In Parshat Acharey Mot, we are commanded not to go in the way of the goyim. This halacha is better known as “Chukot Hagoy”. The beginning of this week’s Parsha begins with the positive commandment that we must keep to the ways of G-d, which is explained by the commentators as the Torah and the Halachah.
Throughout history we have been a nation which has suffered terribly from persecution, inequality and hatred. But if for a moment we put ourselves in the mind of an intellectual gentile who has learnt about Jewish law, he will probably be offended. Not only do we have our own unique way which we forbid any other nation to participate in, but we also have many laws which forbid us to assimilate ourselves in any way to the gentiles. This includes the prohibition of drinking their wine or eating their bread. The reason for these prohibitions is to prevent assimilation, as food is known to be one of the main ways of socializing. What I am trying to say is that objectively, we are seemingly no better than all the others who discriminate other religions and ways!
An interesting question discussed in the Encyclopaedia Britannica is about the definition of the concept “Mishum darkey shalom”, meaning that there are certain actions which are forbidden by the Torah, but our Rabbis decided to permit it because these prohibitions could cause hatred from the other nations. For example, it is forbidden to desecrate the Sabbath in order to save the life of a gentile, but because of “darkey shalom” it is permitted. This I find very disturbing because I would imagine that when it comes to saving someone’s life, there should be no differentiation between a Jew and a gentile. Indeed, the Me’iri and others hold that in our time a goy should be saved on Shabbat because of the inherent positive value in itself and not only because of the “technical” reason of darkey shalom. However, the encyclopaedia explains that the Jewish people have two sides to their religion; one is the spiritual side which is unique to them, reflecting them as a chosen nation, while the other is dealing with the materialistic world around them. Therefore, the concept “darkey shalom” is not just a way of preventing a problem, which is not the ideal, but is in fact the correct way to act just like any other halacha. This special halacha also comes under the category of “bechukotai teleichu”, which in itself includes the commandment of “not going in there ways” and the recognition that Shabbat has a greater spiritual purpose.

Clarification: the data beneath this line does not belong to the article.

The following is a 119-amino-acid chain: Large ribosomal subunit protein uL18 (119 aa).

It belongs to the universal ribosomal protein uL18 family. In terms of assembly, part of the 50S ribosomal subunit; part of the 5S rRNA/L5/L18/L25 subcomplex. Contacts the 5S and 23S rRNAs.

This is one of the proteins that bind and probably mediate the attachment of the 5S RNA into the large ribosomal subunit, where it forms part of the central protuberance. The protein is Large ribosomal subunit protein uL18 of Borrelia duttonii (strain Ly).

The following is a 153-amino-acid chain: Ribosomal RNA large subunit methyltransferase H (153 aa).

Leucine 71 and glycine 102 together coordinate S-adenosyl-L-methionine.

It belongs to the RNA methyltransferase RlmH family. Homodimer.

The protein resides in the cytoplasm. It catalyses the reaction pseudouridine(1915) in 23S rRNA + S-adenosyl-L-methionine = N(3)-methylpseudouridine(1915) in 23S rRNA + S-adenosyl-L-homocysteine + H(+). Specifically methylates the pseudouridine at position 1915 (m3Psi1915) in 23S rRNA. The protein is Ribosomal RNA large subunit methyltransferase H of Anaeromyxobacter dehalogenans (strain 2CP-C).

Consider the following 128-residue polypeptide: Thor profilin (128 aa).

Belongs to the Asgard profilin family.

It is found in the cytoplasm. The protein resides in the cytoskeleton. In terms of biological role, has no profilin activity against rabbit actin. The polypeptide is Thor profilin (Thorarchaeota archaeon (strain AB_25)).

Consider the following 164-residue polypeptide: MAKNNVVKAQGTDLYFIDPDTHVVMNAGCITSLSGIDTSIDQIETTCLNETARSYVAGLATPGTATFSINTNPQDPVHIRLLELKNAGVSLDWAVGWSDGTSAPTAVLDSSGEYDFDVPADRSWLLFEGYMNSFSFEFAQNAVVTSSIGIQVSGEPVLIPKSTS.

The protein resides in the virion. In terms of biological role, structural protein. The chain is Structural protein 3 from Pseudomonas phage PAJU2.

The whole concept of being the chosen nation includes behaving like a chosen nation, and sadly one of the reasons that the world does not recognize this point, is because we on one hand preach about how we are more important than the other nations and that we mustn’t affiliate ourselves with the gentiles, but on the other hand we behave just like any other average human being, so therefore it is no surprise that today these issues upset the world around us. The Sefat Emet discusses that one of the reasons G-d gave us the Shabbat, is to remind us that even though we have been spending the entire week working and focusing on ourselves, we must remember that everything is controlled and given to us by G-d, therefore on Shabbat we are completely dependent on G-d, and we mustn’t discuss our materialistic needs. The same applies in our case, that if we are the chosen nation we can easily get carried away with the sense of power and control over the other nations, but we mustn’t forget that we are the chosen nation of G-d and we therefore must go in His ways, otherwise we are warned that the results could be disastrous. Maybe, each one of us should do a little self-introspection, and see if we are really behaving like the chosen children of the King, and then with the help of G-d we shall return to Zion and once again be recognized by the other nations as a true source of inspiration.